It’s harder than usual today to concentrate on what the teacher is saying. Through the plastic taped over the broken window, the girl can see her father and some neighbors cutting away pieces of the tree that crushed the family car.
Her teacher notices the girl’s wandering attention and calls her name, pulling her focus back to the laptop computer in front of her. School is being conducted by video conference today. The hurricane has torn a major section of the school’s roof away, so the teachers are conducting lessons from home, gathering their students in group video chats.
The whole town is busy working to repair the damage done, but at least one part of normal life can resume. With video conferencing, the girl and her classmates can continue their education after a natural disaster.
A Video Calling Secret Weapon
That scenario became a reality for students of Orange County, Florida, when Hurricane Irma struck their hometowns earlier this year. Nearly 70 Orange County schools were left without power for a week following the storm, while many suffered substantial damage to buildings or were left strewn with debris from fallen trees and light poles. All 2.8 million students from across Florida missed at least two days of school because of Irma.
The Orange County schools, however, had a technological backup plan ready to minimize disruption to their students’ education. At the beginning of the school year, the County’s public schools issued more than 75,000 laptops to middle and high school students and their teachers. As the storm approached, social media messages urged everyone to fully charge and safely store their computers. After the hurricane passed, those laptops could be used to stage virtual classes online using the purpose-designed education video conferencing program, Safari Montage Live. That program has enough features to recreate an entire classroom experience remotely, provided that power and an internet connection are available to run it.
Flexible Learning with Video Conferencing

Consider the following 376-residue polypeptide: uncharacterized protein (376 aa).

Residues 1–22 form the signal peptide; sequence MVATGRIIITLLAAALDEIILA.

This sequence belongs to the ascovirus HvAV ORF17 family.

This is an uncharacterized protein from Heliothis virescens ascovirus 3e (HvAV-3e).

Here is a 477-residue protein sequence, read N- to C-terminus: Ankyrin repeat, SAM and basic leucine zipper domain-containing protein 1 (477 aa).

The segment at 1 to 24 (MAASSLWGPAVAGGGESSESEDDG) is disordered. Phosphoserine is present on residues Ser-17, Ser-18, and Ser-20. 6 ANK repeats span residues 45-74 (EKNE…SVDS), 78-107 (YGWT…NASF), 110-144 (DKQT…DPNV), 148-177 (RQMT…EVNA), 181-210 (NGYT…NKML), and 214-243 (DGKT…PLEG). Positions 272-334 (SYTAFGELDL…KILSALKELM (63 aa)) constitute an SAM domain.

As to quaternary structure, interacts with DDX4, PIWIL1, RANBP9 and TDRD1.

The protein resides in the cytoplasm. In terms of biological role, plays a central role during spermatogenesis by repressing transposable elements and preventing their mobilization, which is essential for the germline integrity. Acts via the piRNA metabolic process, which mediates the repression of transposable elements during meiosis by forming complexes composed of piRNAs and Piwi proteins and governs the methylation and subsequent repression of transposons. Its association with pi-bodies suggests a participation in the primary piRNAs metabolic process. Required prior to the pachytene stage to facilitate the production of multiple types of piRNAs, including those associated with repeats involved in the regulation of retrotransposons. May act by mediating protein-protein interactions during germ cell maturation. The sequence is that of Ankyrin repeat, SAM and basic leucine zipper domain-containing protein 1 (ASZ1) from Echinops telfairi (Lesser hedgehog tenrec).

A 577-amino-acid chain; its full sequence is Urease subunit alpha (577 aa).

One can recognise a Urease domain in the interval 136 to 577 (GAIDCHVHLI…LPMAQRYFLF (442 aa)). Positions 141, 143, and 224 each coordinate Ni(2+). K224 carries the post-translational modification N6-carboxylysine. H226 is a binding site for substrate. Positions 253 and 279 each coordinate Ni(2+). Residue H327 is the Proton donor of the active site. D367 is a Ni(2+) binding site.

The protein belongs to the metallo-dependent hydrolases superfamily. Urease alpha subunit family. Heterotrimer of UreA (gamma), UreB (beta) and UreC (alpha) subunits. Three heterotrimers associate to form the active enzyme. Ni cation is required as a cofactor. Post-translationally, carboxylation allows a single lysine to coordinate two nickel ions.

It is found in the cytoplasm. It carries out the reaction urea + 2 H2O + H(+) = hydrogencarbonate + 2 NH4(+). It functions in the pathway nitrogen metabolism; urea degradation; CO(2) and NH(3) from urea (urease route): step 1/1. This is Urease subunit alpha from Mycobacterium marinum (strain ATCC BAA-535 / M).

Safari Montage is a niche product few social or business video callers would come across. Like Blackboard, it caters specifically to the education field, designed to accommodate large groups and multimedia streaming. It can store video libraries and even record student progress. The Orange County schools hadn’t planned on making the platform part of a break-in-case-of-emergency virtual campus. Rather, its use, and the deployment of all those laptops, was a way to make learning more flexible and personalized.
In the face of necessity, however, potentially thousands of students can use it as an educational life raft while buildings are repaired and roads are cleared. In Florida, it has been used to take children on virtual field trips, to let senior students continue their SAT preparations by speaking with tutors and teachers, and to host entire classes online with two teachers calling in from off-school sites to share the remote burden.
It’s also flexible enough to let the whole class get together from home if the school is damaged, or to let individuals join their classmates at school if their own path to class is blocked. That flexibility means video conferencing can be used to keep students occupied before, during, and after a major storm.
Virtual Education After a Natural Disaster
Orange County has demonstrated how VC can be used to pull students back into the classroom after a natural disaster, but it can be part of more than just the recovery plan.
As the storm warning starts sounding across the media, schools can help move people out of harm’s way by shutting their classrooms and opening their video calling portals. A video call can reach the length and breadth of the internet, so provided there’s someone on hand to teach the class, students can attend school from their grandparents’ condo in the panhandle as easily as from their own homes.
As the storm makes landfall and the terrifying images of breaking trees and flooding rivers emerge, students can stay occupied on their educational video calls, away from the worst of the nightmare-inducing moments.
Such alternatives would arguably work best if the concept of the flipped classroom is adopted. Under this scenario, the roles of homework and classwork are reversed, so that students are introduced to new material on their computers at home, and then join their teachers for follow-up questions and clarification. That model would make a teacher’s virtual life easier, as they could meet with smaller, more focused groups online.
Video conferencing has already expanded the classroom into a global playground where students can mingle with peers in other countries, and on other continents. In times of natural disaster, it could also become an intimate shelter.